Can You Spread Out the Sky?

            When I do even a small task with success, every so often I secretly salute myself for being so smart, so capable and clever, and it’s then that I wish someone would show me the sky, like this one, which was above us this morning around sunrise.

“Can you spread out the sky like this?” they might ask, or “Can you carry ships on your back like the sea?” There’s nothing wrong with being happy to have the ability to get a few things done, but when I start slapping myself on the back and beaming with puffed-up self-importance, I need a friend to find me the right path again. I need someone to say, once again, that I am simply a breeze in the boundless wind of the universe, just a small shaft of light in the limitless light of eternity. That doesn’t mean I’m not skillful – just no more skillful than the smallest house wren or the sea that supports massive ships. When I start thinking I’m something extra-special, a friend could find me a stone that’s been around for billions of years and say, “You’ve been here how long, Ham – 70-some years? And you think you’re extra-special? This stone has survived dinosaurs, the Middle Ages, and millions of mighty storms, and what have you done? Yes, you’re special, but so are all stones and blades of grass and drifting winds and lights in sunsets.”  That would put me in my place – an extraordinary place, for sure, in a universe where all things have been extraordinary right from the start.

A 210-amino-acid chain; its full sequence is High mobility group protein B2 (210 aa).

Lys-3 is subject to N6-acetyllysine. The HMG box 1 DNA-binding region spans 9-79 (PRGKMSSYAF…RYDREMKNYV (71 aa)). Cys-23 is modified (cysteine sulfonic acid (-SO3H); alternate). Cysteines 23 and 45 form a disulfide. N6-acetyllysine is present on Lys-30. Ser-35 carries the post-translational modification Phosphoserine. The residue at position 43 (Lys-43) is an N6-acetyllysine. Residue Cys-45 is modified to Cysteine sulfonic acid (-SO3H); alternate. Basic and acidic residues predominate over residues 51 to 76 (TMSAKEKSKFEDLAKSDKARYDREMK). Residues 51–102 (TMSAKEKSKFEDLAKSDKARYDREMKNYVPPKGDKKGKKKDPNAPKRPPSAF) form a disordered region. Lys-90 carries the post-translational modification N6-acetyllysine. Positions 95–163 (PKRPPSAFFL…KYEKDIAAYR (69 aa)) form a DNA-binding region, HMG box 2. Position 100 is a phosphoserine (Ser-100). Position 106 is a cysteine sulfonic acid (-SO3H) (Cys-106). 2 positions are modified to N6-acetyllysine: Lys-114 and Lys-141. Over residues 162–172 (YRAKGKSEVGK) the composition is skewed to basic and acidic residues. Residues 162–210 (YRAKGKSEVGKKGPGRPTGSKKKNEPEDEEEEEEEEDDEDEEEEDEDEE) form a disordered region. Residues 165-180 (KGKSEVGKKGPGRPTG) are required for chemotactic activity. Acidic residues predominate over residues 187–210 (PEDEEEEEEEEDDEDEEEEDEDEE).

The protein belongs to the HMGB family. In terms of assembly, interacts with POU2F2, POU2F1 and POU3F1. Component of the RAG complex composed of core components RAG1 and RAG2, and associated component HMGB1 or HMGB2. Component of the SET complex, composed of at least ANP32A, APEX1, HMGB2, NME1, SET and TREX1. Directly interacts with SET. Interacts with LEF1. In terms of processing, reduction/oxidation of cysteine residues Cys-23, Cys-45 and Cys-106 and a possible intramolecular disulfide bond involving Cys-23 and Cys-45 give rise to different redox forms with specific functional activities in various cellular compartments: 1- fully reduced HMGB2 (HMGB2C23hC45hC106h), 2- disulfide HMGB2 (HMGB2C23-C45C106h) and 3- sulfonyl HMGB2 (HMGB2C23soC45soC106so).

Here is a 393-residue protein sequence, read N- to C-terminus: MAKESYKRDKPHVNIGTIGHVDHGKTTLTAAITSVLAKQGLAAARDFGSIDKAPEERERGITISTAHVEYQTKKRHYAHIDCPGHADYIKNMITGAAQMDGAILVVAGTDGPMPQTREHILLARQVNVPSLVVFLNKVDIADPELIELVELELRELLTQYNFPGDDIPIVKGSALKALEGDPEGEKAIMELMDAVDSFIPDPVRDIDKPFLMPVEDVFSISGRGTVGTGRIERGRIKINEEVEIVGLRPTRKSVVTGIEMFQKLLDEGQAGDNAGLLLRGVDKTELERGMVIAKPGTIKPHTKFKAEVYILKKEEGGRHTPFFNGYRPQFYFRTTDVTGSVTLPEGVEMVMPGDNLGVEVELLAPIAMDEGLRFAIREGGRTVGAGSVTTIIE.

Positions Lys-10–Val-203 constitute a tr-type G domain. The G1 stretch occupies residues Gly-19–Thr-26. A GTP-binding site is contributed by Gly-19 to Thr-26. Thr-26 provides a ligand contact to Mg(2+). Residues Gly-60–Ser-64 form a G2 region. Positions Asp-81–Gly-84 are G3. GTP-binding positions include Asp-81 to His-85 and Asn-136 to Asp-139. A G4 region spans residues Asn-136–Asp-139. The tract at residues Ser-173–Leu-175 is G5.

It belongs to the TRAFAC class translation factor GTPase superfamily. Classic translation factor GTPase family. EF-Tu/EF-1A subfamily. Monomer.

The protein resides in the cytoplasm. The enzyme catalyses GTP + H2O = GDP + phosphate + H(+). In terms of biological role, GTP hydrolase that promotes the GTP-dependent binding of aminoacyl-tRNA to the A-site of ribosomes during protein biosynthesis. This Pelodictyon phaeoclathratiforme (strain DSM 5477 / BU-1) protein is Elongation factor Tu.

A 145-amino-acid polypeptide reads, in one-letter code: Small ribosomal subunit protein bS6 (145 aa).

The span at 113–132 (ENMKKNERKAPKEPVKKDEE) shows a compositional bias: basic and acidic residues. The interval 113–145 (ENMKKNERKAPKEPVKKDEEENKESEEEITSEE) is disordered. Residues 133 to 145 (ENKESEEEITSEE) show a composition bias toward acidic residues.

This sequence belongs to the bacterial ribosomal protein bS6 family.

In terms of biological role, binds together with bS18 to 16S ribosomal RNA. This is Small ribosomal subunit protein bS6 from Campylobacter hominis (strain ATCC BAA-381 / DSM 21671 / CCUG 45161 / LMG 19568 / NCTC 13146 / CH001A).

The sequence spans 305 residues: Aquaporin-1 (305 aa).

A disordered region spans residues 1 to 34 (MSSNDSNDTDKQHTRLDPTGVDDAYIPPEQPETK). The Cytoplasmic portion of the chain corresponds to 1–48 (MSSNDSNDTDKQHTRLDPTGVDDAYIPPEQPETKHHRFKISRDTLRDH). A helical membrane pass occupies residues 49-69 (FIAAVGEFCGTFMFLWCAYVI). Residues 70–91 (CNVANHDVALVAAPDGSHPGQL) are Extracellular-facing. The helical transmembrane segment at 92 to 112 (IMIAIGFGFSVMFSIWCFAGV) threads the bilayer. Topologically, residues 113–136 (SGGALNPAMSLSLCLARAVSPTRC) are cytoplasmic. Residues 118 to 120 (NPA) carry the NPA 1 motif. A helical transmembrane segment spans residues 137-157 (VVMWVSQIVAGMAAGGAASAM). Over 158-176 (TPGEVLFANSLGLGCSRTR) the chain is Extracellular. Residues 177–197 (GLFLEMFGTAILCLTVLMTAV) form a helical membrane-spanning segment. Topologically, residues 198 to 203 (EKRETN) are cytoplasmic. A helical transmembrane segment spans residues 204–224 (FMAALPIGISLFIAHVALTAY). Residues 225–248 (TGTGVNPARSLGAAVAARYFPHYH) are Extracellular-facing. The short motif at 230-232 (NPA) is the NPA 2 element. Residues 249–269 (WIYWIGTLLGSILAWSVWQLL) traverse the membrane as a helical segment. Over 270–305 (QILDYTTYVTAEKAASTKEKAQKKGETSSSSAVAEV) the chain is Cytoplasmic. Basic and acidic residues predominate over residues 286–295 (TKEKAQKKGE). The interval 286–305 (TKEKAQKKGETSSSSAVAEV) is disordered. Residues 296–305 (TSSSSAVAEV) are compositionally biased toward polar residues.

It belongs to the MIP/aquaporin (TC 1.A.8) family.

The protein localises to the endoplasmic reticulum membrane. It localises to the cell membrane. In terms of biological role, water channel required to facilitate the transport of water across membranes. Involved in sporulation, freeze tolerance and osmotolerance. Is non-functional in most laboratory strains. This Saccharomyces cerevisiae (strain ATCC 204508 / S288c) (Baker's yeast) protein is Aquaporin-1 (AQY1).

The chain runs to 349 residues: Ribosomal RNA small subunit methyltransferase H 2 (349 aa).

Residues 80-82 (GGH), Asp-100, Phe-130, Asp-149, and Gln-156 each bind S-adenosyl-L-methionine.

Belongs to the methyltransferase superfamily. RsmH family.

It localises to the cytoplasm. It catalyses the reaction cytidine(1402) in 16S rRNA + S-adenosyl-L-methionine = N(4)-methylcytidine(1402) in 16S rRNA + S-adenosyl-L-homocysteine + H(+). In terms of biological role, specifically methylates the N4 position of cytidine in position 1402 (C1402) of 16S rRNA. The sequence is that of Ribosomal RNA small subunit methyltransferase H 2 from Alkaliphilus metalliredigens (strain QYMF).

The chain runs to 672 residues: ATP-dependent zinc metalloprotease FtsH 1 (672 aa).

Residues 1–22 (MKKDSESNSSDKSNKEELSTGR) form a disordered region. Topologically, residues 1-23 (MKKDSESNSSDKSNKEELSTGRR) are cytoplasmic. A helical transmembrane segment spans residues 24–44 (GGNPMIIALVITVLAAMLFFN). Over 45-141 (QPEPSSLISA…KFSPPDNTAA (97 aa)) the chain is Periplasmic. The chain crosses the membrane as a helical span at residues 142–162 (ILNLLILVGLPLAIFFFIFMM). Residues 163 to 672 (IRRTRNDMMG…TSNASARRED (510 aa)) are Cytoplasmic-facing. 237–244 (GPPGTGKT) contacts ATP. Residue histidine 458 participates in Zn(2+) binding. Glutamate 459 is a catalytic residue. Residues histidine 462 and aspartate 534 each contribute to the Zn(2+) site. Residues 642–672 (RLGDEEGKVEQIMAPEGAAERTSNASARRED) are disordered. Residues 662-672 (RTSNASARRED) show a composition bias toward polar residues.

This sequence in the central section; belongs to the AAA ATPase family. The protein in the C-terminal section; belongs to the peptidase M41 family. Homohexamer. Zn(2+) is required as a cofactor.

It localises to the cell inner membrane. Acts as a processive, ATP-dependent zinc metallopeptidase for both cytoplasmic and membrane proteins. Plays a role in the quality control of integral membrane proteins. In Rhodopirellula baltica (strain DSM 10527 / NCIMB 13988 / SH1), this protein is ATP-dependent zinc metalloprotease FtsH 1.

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(what Sandra, age 51, Blessings, CT, said)
"The only original sin 
is thinking we're sinful. 
The sun doesn't sin 
by being behind clouds,
rivers shouldn't be ashamed 
for flooding places, 
and I'm not ashamed 
to be Sandra,
an unfussy, sincere person 
who makes many mistakes 
but makes them in honest 
and sometimes wonderful ways. 
Birds don't sin by being 
their on-the-loose selves, 
and I don't sin by being 
sometimes ridiculous, 
like when I walk three miles 
to McQuades simply to buy 
a bag of Archway ginger cookies. 
I love living. 
I look for sunrises 
inside sorrow. 
I give thanks for failure, 
for thunder and lightning, 
for the light of both love
and loneliness, 
and for the gifts I get 
every moment in this sinless, 
shameless life 
I'm lucky to be living."

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